The Ethics of Viewing Other People’s Suffering

Warning: Some of the photos in this blog post are quite confronting

Every single day whether we turn on the news, open a newspaper or even browse Facebook we are often confronted with news stories or posts, which visually show people suffering. There is a question of morality to viewing the suffering of others- however; news outlets are continually showing more graphic photos than ever before.

20130828115245!Omayra_SanchezFrank Fournier’s famous photograph of Omayra Sánchez a victim of the 1985 eruption of the Nevado del Ruiz volcano who later perished. 

In my opinion I feel the average human can only begin to understand the suffering that others are going through if we can see it. With many media outlets competing against each other the “shock factor” has become increasingly more important. Judith Butler analyses this concept in depth in the journal “Torture and the Ethics of Photography.” In this journal she questions what it means to become ethically responsive, to consider and attend to the suffering of others, and, more generally, which frames permit the representability of the human and which do not.


The Pulitzer Prize winning photo of a vulture stalking a starving young girl in Sudan captured by Kevin Carter. 

A photograph cannot by itself provide an interpretation and the journalistic analysis is what helps us move beyond the image presented. Although a photo has the power to move us while in the moment, they are often quickly forgotten to the next sensationalized image. Judith Butler goes on to say that when viewing graphic images we interpret the interpretation that has been imposed upon us. A key example of this happening is the image of The Falling Man during the September 11 World Trade Centre attacks. The image shows a still of the man falling almost as if he is “relaxed” and “calm” awaiting his fate. Although this image was plastered all over the media at the time, a quick Google search for the other captured stills of the man paint a less composed fall.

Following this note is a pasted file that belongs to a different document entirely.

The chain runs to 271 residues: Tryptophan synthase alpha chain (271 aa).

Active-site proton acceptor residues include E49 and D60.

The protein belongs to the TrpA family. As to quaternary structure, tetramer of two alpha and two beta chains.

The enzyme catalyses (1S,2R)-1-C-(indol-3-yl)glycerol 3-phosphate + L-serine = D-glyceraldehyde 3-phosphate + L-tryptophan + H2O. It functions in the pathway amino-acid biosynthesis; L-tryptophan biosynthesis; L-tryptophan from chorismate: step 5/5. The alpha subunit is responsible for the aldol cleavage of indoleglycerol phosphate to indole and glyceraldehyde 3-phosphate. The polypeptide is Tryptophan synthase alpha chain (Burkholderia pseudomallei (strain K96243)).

The Falling Man captured by Richard Drew of a man falling from the North Tower following the 9/11 terrorist attacks. 

In the demand for more graphic content we have degraded the photographed person/s the right to privacy during their suffering and instead try to act like we are truly suffering by viewing it. In my University tutorial the question of whether who suffers the most came up, between the victim and the viewer. In my opinion of seeing the suffering of others through my global travel I was appalled that a large majority of students thought the viewer suffered more. There is no doubt that images are distressful to the viewer, but we cannot truly understand the pain of the victim unless we had experienced the suffering.


Syrian child surrendering to a cameraman who she thought had a gun captured by Osman Sagirli

Emy Koopman analysed the psychological aspect of viewing suffering in the journal “Reading the Suffering of Others; The Ethical Possibilities of Empathetic Unsettlement.” This journal states that poststructuralist critics have claimed that trauma or suffering can only be represented, insofar as it can be represented at all, by the gap or aporia, by language that defies referentiality. This article further goes onto question the balance between disruption and engagement in photographing suffering and how these photos are crucial for us to relate to those in the photos.


Oklahoma City Bombing photo captured by Charles Porter of firefighter Chris Fields holding the dying infant Baylee Almon won a Pulitzer Prize.

However, in viewing the suffering of others we are also allowing the families of those who suffered to be haunted by these graphic images. A recent example being the beheading of James Foley by ISIS where his sister plead with media outlets to stop sharing those horrific last moments.


ISIS extremist beheads American journalist James Foley 

Photos of suffering have been evident throughout history and have allowed for historians and society to better understand horrific events that have occurred. I personally feel that photos of suffering help the average person become more informed about global events, however, I can’t help but feel the person suffering deserves the right to privacy and respect. But the question remains, are these images doing more harm than good? And when do you draw the line on what is/isn’t ethical?

Phan Thanh Tam, Phan Thanh Phouc, Kim Phuc, Ho Van Bon, Ho Thi TingThe 1972 photo by Huynh Cong Ut, Associated Press. The clothes of the naked girl disintegrated in the searing heat of the napalm bomb dropped by the US military. On children. 

Let me know what you think in the comments!

Related Links:

Emy Koopman: Reading The Suffering of Others:
Judith Butler: Torture and the Ethics of Photography
James Foley’s Sister’s Response:

The Ethics of Viewing Other People’s Suffering

One thought on “The Ethics of Viewing Other People’s Suffering

  1. Hi Janaya,
    I thought your take on looking at images of suffering was an interesting read,
    I liked that you discussed the use of shock value as a strategy to push papers, I agree with this assessment, I also liked that you discussed the need for more than just the photo to tell a story, as a photo alone, can only say so much without the context of the person in it.


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